Old Habits Die Hard: 3 Presentation Crutches to Kick

May 3, 2016

Smoking. Biting your nails. Overspending. We all have a bad habit or two, and some are harder to kick than others. But before you can break these habits, you have to identify exactly what they are. Half of the time, we do these things without even thinking: mindlessly chewing on our nails while we sit in traffic, or forgetting about our budget when you notice a BOGO sale.

Likewise, when it comes to public speaking and presentations, it’s not always easy to notice what you’re doing wrong. If these habits go unnoticed, they’ll just become more and more ingrained. Here are three of the most common presentation errors that we see in speakers—both new and experienced—and some quick ways to alter those habits so you can connect with your audience more effectively.

Drowning everything in data.

Have you ever squeezed some ketchup onto your cheeseburger, and the top of the ketchup bottle pops off, and then there’s so much ketchup all over your burger that you’re left scraping off the excess in hopes of salvaging an edible meal?

KetchupYeah, same thing goes with data in your presentation. If there’s too much of it, it’s no longer appetizing.

Data is an incredibly valuable asset to any business. But across pretty much every industry, a ‘more is better’ philosophy has prevailed. Business leaders want every ounce of their business analyzed, quantified and reported on. More metrics. More analytical models and algorithms. Data is a vital and illuminating thing.

Where you can start to run into problems is in communicating and PRESENTING information. Using a data-first approach in a presentation or speech is forgetting one very critical fact: your audience is made up of human beings. Whether it’s 3 people or 3,000, every member of every presentation’s audience has one thing in common: they are human. And the science of storytelling tells us that statistics and data simply do NOT resonate with the human mind like evocative, human-focused language does.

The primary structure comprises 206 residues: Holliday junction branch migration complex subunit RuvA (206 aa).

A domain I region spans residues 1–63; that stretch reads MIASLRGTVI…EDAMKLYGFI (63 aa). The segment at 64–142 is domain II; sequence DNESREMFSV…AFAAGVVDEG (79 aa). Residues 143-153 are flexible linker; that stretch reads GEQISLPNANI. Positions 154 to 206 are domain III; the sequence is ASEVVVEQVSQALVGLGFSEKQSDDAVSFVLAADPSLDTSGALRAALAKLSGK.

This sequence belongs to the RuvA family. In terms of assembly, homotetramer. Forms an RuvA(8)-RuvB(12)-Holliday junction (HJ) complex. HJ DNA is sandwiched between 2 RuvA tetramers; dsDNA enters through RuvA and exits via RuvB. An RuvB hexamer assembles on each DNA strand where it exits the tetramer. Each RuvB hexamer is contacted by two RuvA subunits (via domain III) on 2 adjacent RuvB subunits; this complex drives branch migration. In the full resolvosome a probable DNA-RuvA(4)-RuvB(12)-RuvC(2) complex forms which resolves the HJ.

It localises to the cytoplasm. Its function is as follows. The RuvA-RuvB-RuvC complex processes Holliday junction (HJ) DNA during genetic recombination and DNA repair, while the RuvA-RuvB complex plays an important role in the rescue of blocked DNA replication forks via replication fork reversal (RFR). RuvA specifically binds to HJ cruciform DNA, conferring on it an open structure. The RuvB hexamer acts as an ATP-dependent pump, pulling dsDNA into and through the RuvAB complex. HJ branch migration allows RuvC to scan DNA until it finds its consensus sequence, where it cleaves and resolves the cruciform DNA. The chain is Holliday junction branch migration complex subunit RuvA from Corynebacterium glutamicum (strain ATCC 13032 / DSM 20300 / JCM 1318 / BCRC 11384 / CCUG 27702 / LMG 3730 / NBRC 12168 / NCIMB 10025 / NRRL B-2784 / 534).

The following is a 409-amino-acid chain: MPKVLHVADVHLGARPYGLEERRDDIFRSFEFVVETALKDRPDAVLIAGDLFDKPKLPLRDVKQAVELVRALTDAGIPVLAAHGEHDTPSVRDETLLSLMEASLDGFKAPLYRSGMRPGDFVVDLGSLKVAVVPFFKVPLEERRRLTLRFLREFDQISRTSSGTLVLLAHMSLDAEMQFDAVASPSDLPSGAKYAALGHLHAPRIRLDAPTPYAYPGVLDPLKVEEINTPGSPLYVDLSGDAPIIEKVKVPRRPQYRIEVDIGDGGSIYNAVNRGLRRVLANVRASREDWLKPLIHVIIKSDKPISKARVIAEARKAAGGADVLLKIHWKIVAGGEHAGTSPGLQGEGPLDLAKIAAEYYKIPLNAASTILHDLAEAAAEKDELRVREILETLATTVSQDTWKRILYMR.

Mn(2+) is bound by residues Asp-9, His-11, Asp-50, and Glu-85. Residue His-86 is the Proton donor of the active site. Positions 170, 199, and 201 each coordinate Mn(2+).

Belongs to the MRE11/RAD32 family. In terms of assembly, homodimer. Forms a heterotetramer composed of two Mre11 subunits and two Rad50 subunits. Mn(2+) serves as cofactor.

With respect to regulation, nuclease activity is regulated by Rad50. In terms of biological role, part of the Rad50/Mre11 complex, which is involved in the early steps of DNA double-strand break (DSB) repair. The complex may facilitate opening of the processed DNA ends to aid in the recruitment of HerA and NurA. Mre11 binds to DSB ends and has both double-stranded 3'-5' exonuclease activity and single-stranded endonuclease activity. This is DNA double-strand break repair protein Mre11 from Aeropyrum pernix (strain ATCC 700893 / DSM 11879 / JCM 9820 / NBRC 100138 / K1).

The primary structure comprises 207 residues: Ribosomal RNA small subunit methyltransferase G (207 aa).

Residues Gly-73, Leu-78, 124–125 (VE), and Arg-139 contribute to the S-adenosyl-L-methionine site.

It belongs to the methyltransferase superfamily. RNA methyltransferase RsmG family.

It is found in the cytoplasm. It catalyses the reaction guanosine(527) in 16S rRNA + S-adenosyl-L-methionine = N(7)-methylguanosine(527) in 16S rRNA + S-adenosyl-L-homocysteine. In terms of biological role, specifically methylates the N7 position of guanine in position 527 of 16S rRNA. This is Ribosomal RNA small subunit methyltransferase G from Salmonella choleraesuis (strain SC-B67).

Put it this way, you’d never try to fix a printer by having a conversation with it, so why do people talk to humans as if they’re machines? It just doesn’t make sense. Humans aren’t inspired by spreadsheets and pie charts. We’re INFORMED by them, but not inspired. We want pictures, stories, gifs and anecdotes. We want ideas, conveyed through passion and authenticity.

Using filler words.

“Fillers” are pointless words that sneak into presentations (and regular conversations), such as “um,” or “like.” They’re okay in moderation, but when you use them frequently they can really distract from your message.

We lean on filler words when we over-memorize a presentation. When you try too hard to stay on script, you’re searching for the next word, not the next idea. When you memorize your presentation word for word, you’re more likely to say, “uhhh..” while you search for the next line.  

But when you internalize and really KNOW your content, your tone and pace will come off as much more conversational because you’re speaking naturally. You’re speaking about ideas, not reading pre-written lines. Less ums, more applause.

Hot tip! Speak slower! Give your mind time to catch up to your speaking pace so you’re not searching for the next word.

Overstaying your welcome.

If you’re given twenty minutes to speak… only speak for twenty minutes. Going over time is rude and selfish — not to mention you’ll bore your audience. Just like you wouldn’t crash at your friend’s place for longer than you’re invited (at least we hope not), don’t hang out on stage longer than you’re supposed to.

ClockOften we see people really try to stretch their content to fill the time, and they end up being redundant or they lose their audience. Instead of feeling like you need to filibuster your final 10 minutes, open it up to Q&A or create an engaging interactive activity for your audience—that way you can keep talking, and your audience will stay interested.

Public speaking is a muscle that must constantly be exercised. The more comfortable you become giving presentations, the stronger your delivery will be. As you practice writing speeches, you’ll learn how to time your presentation in a way that’s respectful of the audience’s time and keeps them interested.

If any of these habits sound familiar, don’t worry—you’re not alone. Public speaking is a skill that takes lots of practice, and breaking habits isn’t an easy task. Tackle each of these bad habits one by one, and soon enough, you’ll be a presentation pro.

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